USS PCE-884 % Fleet Post Office, San Francisco, California
"All hands of the United States Navy Marine Corps and Coast Guard may take satisfaction in the conclusion of the war against Japan and pride in the part played by them in accomplishing that result. XParaX The demobilization of the Armed Forces of the United States and return to conditions of peace will create problems taxing patience and control almost as great as the tension so of warX I ask that the discipline which has served so well to bring this democracy through hours of great crisis be maintained to the end that nothing shall mar the record of accomplishment and glory. That now belongs to the Navy Marine Corps and Coast Guard X James V. Forrestal St 142301/194AR NH/2340/14th 14 Aug 45 (OCT) From: SECNAV Action to ALNAV"
Although the peace hasn't been signed yet, we consider the war "over" and we will be just marking time from now on. Needless to say we radiomen have been kept busier-than-hell since the announcement that "The Japanese have accepted the surrender terms"...There have been congratulatory messages coming from all the "Goldbraid" to the Pacific Fleet, etc.
Also we have been doing a little bit of celebrating of our own...in our own ways. To start with, when we got the message, the Captain made arrangements to keep it a secret until I could get up on the Bridge to read the message over the PA system to all hands. First the three inch opened up with a few rounds and then I had the "honor" of reading the message to all hands. HA-HA. Then they guys on the bridge broke out the very pistols and fired most of our flares and also they fired some of our parachute flares..some pictures were taken with the ships camera so if I can get some copies I will send them to you.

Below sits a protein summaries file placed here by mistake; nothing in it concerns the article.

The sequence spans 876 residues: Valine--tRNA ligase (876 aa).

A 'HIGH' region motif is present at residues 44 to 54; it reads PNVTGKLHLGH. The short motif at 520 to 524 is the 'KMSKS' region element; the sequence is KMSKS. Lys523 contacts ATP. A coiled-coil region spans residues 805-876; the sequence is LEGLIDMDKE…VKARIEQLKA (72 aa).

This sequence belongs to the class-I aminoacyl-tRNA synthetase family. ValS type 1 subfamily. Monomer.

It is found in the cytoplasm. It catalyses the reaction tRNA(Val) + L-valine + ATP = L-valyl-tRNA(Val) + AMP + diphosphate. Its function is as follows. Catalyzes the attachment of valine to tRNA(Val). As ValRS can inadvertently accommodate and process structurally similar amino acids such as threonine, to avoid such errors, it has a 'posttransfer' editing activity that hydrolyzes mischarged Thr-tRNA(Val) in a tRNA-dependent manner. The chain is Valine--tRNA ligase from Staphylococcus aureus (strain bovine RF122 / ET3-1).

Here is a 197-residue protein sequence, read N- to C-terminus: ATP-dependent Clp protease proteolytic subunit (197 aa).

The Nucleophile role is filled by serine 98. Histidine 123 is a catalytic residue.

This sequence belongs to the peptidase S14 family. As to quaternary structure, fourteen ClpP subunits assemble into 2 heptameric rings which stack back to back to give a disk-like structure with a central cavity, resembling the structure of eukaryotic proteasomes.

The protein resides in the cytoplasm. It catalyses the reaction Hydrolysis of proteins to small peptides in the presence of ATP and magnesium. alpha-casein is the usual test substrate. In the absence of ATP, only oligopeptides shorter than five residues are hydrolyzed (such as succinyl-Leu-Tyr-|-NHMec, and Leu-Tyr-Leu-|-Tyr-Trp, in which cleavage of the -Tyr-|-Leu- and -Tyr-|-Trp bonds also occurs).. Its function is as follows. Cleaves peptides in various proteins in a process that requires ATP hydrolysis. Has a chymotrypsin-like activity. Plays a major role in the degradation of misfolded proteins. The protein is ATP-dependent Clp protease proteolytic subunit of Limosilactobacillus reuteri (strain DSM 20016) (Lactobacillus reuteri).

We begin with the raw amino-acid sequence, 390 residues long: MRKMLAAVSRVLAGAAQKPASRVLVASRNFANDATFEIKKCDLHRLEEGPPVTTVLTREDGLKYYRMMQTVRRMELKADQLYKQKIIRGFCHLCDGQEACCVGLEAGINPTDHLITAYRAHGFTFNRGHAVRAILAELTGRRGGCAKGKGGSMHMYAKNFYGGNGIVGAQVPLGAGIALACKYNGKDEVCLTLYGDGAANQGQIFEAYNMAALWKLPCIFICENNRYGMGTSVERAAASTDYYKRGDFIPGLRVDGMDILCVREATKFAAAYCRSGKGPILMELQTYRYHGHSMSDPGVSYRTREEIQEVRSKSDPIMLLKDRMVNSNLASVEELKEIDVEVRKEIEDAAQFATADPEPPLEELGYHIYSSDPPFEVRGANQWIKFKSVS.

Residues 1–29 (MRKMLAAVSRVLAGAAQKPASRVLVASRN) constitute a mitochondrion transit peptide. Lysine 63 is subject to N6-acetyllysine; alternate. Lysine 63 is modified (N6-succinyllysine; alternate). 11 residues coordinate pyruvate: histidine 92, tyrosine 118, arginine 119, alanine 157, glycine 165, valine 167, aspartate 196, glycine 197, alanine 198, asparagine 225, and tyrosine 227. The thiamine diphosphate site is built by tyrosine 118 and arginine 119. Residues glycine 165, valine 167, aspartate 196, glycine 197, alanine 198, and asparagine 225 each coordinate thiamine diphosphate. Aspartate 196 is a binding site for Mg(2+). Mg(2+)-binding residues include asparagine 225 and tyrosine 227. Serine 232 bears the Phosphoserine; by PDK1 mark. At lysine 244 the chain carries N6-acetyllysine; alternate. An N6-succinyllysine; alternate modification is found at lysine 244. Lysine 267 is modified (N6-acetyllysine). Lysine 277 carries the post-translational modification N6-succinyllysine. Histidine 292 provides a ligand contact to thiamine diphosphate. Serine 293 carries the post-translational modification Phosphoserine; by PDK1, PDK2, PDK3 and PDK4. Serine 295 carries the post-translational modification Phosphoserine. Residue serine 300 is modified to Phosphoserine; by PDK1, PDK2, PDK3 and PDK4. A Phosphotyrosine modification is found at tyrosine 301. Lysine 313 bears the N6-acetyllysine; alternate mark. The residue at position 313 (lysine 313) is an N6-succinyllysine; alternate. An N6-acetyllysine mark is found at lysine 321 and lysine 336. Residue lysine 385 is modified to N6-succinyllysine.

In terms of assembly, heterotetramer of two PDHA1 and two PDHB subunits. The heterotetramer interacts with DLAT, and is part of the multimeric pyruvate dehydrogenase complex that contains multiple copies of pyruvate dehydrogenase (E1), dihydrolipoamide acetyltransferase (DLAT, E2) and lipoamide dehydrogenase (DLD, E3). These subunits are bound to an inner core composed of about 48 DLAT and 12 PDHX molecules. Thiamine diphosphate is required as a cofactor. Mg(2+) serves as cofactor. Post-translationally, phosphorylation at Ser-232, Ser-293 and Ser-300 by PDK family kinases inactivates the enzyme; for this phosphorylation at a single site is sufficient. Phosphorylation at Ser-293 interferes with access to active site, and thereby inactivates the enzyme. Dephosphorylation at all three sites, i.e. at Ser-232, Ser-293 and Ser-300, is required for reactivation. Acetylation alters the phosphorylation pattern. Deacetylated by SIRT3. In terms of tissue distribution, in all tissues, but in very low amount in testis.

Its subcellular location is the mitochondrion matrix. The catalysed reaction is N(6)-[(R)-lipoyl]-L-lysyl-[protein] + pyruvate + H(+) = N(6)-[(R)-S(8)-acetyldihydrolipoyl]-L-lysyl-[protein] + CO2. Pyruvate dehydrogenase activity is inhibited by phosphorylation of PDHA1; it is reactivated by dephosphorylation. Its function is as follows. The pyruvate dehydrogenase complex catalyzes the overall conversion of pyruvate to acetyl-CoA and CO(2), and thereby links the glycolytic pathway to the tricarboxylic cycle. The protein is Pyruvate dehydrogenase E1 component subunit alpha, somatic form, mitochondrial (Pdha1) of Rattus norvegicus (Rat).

"Ships work" continued after that until noon but there wasn't too much done. Yesterday evening we had a party (cokes and our "three piece band") We had a good time--wish you were here.
"U.S.S. PCE 884 September 3, '45
WELL DARLING, THE WAR IS 'OFFICIALLY OVER NOW..WE HEARD THE SURRENDER OVER THE RADIO YESTERDAY. I WAS ON WATCH AT THE TIME AND DIDN'T HEAR ALL BUT IT WAS VERY BRIEF AND TO THE POINT. THE WHOLE OPERATION DIDN'T LAST BUT ABOUT TWENTY MINUTES. AFTER THE SURRENDER WAS SIGNED PRESIDENT TRUMAN GAVE A SPEECH BUT I DIDN'T HEAR ANY OF IT.
TWO DAYS AGO, WE PICKED UP TWO LIFE RAFTS. ONE WAS FROM A PLANE (RUBBER) AND THE OTHER WAS THE TYPE THAT SHIPS CARRY. BOTH HAD BEEN IN THE WATER FOR QUITE A WHILE AND WERE DETERIORATED. THEY WERE BOTH EMPTY.
September 17, 1945